Published in Solidairty 434, 29 March 2017:
Can Marxism can help us to understand autistic experience in modern capitalism? How might Marxism inform our struggles for equality and liberation?
There are different approaches to understanding autism. Perhaps the dominant approach is a medical one: seeing autism as a disease or tragedy, and autistic people as being broken and needing fixing. Over recent years, a more progressive approach has developed. It stresses acceptance of autistic people rather than simply “awareness”, and demands rights, equality and support rather than abusive “treatments”.
This approach is based on the concept of neurodiversity: the recognition that the human species is neurologically diverse; that different people have different brain wiring. But this more progressive approach, while welcome, does not necessarily locate autism and neurodiversity within the social, economic and political structures of society. It is important to do this — firstly, because all disability exists in a social context; and secondly, because autism is largely an issue of how people interact socially. We are all expected to follow social rules, but who makes those social rules, and how?
Definitions: Autism and Marxism
Autism is an atypical neurology, an unusual brain wiring. Perhaps if the majority of the population is Windows, autistic people are Mac. This atypical neurology leads to atypical processing, cognitive functioning and communication, differences in social interaction and sensitivity to sensory inputs such as sound or light.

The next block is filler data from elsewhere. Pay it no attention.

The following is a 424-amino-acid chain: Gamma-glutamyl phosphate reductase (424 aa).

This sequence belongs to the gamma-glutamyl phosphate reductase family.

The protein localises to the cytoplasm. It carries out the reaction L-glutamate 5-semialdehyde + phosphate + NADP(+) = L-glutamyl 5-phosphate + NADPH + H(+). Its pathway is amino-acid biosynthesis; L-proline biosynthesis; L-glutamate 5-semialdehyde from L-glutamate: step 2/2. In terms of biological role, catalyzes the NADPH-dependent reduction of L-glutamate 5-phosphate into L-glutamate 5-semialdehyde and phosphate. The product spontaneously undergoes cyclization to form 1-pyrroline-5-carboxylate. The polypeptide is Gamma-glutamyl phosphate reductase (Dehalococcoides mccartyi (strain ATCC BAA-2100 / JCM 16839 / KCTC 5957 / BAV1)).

Marxism is scientific socialism. It studies socialism rather than just wishing for it, providing a critique of capitalism and advocating the self-emancipation of the working-class, the basic exploited class under capitalism. Marx described the working class as having “radical chains”, meaning the potential and power to liberate not just itself but other oppressed people too. Marxism sees change — and social liberation — coming through class struggle, with the ultimate aim of abolishing the division of society into classes.
The impact of capitalism on autistic lives
When capitalism became the established system, it brought development, knowledge, understanding, scientific enquiry, and the potential of providing more support for people. It accelerated production. It was a big improvement on what came before it. However, it also increased — and still increases — social pressure. It brings people together in a much more intense way, and puts a premium on how “good” you are socially.
Capitalism also increases light, noise and other sensory stimulation. For autistic people, modern capitalism is both developed and distressing. It brings huge advantages, great potential, but it also brings great distress. When we talk about autistic people being disabled, we mean that capitalism disables autistic people.
Explaining increasing diagnoses
There has been a significant increase in autism diagnosis over recent years. Why? Some who take a medical model approach explain it as an epidemic. A graphic circulated in the US declares: 10 years ago, 1 in 1000; 5 years ago, 1 in 500; today 1 in 88; and asks “scared yet?”
I am more scared of the thinking behind that graphic than I am of the increasing recognition of the prevalence of autism. The more progressive and accurate explanation is that rather than the prevalence of autism increasing, it is our recognition of it that is growing: society has an increased awareness of autism; there is a greater availability of diagnosis; and the criteria for diagnosing autism have been steadily widened over the years.